The bathroom system here is different. Every bathroom has a tiled water tank in one corner, with a spigot and a plastic dipper (about 2 liters size). There may be a squat toilet, what Albanians call Turkish style, or a regular sit toilet, but there is always a hose with a spray nozzle for washing your butt. What I can’t figure is how you are supposed to dry your butt after washing? There is never any toilet paper. The proper thing is to bathe twice a day, morning and evening, using cold water dipped out of the tank. Despite the poshness of the hotels, in only two of them has there been truly hot water for showering. (You know how I love my hot showers…)

 I feel like my body odor has changed from all the spices in the food.

Fried frog legs! I also had them in the soup version which was delicious. Add enough garlic, lemongrass, and spices and anything tastes amazing!
After a dozen of these lunches I think I gained at least 10 lbs on this trip:

beautiful countryside. It also rained every day.

This Christmas tree was made entirely out of plastic water bottles and cups cut into flower shapes!
It was a really amazing opportunity to see this country and meet so many people. Sadly the only phrase in Bahasa Indonesian that I really learned was "Terima kasih," which means "thank you." But I sure got to say it a lot :-)

Thursday, October 06, 2016

and this one is not (but I'm with her)

I knit the shorter sock first, and then realized the leg should be longer. But to make it longer I'd have to undo the entire foot. So instead, I made the second sock the length I want and now I'm knitting a third sock to match the second. If I have enough yarn, I'll make a fourth sock to match the first. Otherwise... well, either I'll have a single sock for a one-footed size 9.5 (women's - size 40 in Latin America) or I'll have to rip it out.

Wednesday, October 05, 2016

This post is political

I don't normally do this, but only an ogre turned to stone by the morning light could fail to feel something after Sunday's plebiscite vote to reject the peace accords.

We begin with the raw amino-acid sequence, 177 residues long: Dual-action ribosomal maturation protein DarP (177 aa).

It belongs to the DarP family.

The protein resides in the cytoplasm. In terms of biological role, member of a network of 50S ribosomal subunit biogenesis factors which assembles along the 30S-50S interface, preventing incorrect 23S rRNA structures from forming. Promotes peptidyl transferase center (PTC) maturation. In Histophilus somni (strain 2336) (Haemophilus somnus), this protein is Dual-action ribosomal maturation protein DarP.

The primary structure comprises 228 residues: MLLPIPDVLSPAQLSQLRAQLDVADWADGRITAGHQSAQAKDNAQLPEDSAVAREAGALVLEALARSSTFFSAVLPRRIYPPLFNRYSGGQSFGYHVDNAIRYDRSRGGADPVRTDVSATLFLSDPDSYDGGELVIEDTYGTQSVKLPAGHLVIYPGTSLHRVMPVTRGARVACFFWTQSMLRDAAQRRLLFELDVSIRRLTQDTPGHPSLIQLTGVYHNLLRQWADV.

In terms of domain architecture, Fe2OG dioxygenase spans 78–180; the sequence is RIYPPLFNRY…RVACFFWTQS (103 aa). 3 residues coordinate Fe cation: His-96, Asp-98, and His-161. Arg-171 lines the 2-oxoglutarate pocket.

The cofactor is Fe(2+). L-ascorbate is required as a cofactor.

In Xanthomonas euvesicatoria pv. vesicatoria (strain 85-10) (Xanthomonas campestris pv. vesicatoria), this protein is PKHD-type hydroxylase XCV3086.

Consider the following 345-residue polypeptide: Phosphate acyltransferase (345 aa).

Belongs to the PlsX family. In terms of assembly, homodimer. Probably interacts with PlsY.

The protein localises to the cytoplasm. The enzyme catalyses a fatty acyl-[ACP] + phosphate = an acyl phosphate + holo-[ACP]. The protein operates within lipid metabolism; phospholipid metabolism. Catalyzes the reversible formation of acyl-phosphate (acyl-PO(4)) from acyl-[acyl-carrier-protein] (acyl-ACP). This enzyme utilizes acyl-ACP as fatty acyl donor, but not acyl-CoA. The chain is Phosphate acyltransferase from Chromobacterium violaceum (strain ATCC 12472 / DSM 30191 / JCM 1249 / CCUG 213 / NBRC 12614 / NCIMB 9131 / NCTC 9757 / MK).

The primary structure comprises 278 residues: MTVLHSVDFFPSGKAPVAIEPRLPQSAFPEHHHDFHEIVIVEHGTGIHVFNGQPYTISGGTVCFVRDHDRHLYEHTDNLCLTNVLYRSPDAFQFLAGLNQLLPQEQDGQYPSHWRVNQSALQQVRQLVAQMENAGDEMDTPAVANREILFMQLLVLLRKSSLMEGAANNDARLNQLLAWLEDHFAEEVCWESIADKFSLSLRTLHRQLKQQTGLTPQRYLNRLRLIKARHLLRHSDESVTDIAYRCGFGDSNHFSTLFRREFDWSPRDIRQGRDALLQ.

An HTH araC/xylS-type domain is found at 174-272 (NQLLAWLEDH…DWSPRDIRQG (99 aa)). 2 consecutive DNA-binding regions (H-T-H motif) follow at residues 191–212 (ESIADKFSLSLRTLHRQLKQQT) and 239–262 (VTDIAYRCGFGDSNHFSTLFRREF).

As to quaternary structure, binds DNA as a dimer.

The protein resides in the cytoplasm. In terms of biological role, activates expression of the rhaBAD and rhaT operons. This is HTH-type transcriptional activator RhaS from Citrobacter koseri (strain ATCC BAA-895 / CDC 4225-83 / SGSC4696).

A few weeks ago, we went as a family to a musical event organized by our kids' school. The second part of the show was organized by the school's music teacher, Oscar, whom my kids adore. Terry and I were rapt - the collection of songs were an incisive, clever, and heartfelt commentary on Colombia, in that particular intersection of politics and culture that we both find so fascinating. It was so good. 

The video embedded below is a small sample, a song about militarization that ends with a vision of the hopes and dreams of all people for a decent life. 

On Sunday, I watched people going to Corferias (a large expo center across the street) to vote all day long, even running in at the last minute before polls closed at 4. I was shocked ten minutes later, watching a live feed of the vote counting, to see how narrowly the Yes vote was leading. Every ten minutes a new update showed the gap closing, until 5:00 in the afternoon when it became clear that the No vote had pulled ahead. Honestly, I was stunned, and my eyes were not dry.

It seems like this turn of events was completely unexpected, by everyone; even the opposition had no plan to put forward on Monday when the president asked for a meeting and sent his negotiators back to Havana.

Here is a sample of analysis that I've been reading (as of right now there is still no news on today's meetings between the president and opposition):

Ginny Bouvier, from the U.S. Institute for Peace: Why Did Colombia's Plebiscite for Peace Fail?

Something I'm still trying to get a bead on - how significant was the No vote from churches (Catholic and Protestant)? An article from BBC in Spanish: El Rol de las Iglesias Evangélicas en la Victoria del No.

From a peace church perspective, Michael Joseph gives a synopsis of the ins and outs of what happened and what lies ahead.

There are many more op-eds coming out these days, here's one from the New Yorker with a lot of "I was there" detail from the day of the signing.

This afternoon, university students are planning a silent march through the center of the city, evoking past marches in grief over the violence that has torn this country apart for so long.

(probably more like 7 million)
For now, trying to understand, and thinking about how to contribute my grain of sand within my small sphere of influence here.